Meet the Parents - I disliked this so intensely, I walked out of it partway through. Went to a bookstore while my wife and friend Tuppence finished watching the movie. This is only the second film I've walked out on in my entire life. (Not counting movies I had to leave because of baby-sitting emergencies or bomb threats.) Triple Blech.
102 Dalmations - Oh, how I wish I could have walked out on this. But I was there with my kids. They enjoyed it well enough at the time, but have already forgotten about it. Double Blech.
Now the good news.
Almost Famous - I really enjoyed this one. Very well-acted, well-written. Funny. I didn't LOVE it the way some of the critics did. But I was really surprised it didn't do better at the box office. Smile.
Crouching Tiger, Hidden Dragon - I really enjoyed this. Structurally, it's a bit odd. But I liked it a lot. Definitely one of the best films I saw this year... but as you can see, that's not saying much. Double Smile.
The Grinch - Another film I took my kids too. I enjoyed this one though. No, it's no classic the way the old Christmas special was. But there's a lot to recommend. And I had fun. Smile.
The Emperor's New Groove - A third film I took my kids too. This was a very pleasant surprise. A straight-forward simple story played for laughs. From the previews, I didn't think I'd like it. But, hey, I liked it a lot. Smile.
Now as for the nominations...
Picture - I have only two to choose from Gladiator and Dragon. Obviously I'd pick Dragon.
Actor - Russell Crowe over Tom Hanks. I liked Crowe's performance. (I just find it hard to believe it was the best performance this year.)
Actress - I saw none of the nominated performances.
Director - Again, I'll pick Ang Lee for Crouching over Ridley Scott for Gladiator.
Supporting Actor - Joaquin Phoenix by default. The only one of the performances I saw. But I thought he was much better in THE YARDS.
Supporting Actress - This is tough. I think I'd pick Frances McDormand over Kate Hudson (both from Almost Famous). But it's close.
Original Screenplay - Cameron Crowe's for Almost Famous over the three guys from Gladiator in a second.
Adapted Screenplay - The three guys from Crouching by default. (I don't think the screenplay was this movie's strong suit.) Does anyone remember if High Fidelity was a 2000 release? I loved that movie and can't believe it wasn't nominated.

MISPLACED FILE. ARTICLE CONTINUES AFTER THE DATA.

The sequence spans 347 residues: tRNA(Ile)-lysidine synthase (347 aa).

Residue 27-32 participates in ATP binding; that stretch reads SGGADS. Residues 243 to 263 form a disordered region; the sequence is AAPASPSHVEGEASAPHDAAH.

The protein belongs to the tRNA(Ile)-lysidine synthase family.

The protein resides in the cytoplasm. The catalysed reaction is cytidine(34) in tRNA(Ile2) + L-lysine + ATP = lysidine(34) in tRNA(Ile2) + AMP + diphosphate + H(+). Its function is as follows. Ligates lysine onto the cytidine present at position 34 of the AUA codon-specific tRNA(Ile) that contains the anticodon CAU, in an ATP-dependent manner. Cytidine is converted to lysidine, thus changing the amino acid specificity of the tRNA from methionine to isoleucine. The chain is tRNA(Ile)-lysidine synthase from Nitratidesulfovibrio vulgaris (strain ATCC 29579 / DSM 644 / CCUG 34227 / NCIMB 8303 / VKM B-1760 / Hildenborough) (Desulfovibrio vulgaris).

Foreign Film - Crouching by default.
Art Direction - I think I will pick Grinch over Gladiator and Crouching.
Cinematography - Crouching over Gladiator.
Costume Design - Crouching over Gladiator, Grinch and 102 Dalmations.
Documentary Feature - I've seen none of these.
Documentary Short - I've seen none of these either.
Film Editing - Almost Famous over Crouching and Gladiator.
Make-up - Grinch by default.
Original Score - Gladiator over Crouching.
Original Song - "My Funny Friend and Me" by Sting and David Hartley from Emperor's Groove over "A Fool in Love" by Randy Newman from Parents and "A Love Before Time" from Crouching.
Animated Short Film - I've seen none of these. Which is odd.
Live Action Short Film - I've seen none of these. Which isn't odd.
Sound - Gladiator over Cast Away.
Sound Editing - I've seen neither of the nominees.
Visual FX - Gladiator by default.
Of course, there's a slim possibility that I'll see a couple more of the nominated films before the award show itself. I'll let you know if my opinions change.
But mostly I reiterate the word I started with. Pathetic.
I apologize for all the repetition of late, but I wanted this "Originial Development File" Archive to be as complete as possible.
Last pitch you saw was the tenth version, designed specifically for Tod McFarlane. Don't know what happened to version 11. But here's version twelve, marked FINAL. Not many changes that I notice. But worth a skim... (And this is the version I show on tape at the Gathering.)
GARGOYLES Pitch Twelfth & Final Pass (Weisman / 4-8-93)
1. Trio of typical stone GARGOYLES.
"These are GARGOYLES. Ugly, stone statues that squat on the roofs of old buildings. But there was a time, one thousand years ago, when gargoyles were real, living creatures. During the day, they slept...frozen in stone."
2. GOLIATH, the GARGOYLE-MASTER leading attack.
"But when the sun went down, GOLIATH, the GARGOYLE-MASTER would lead his gargoyle-warriors in defense of the king's castle."
3. Goliath reading in library, sitting on small gargoyles.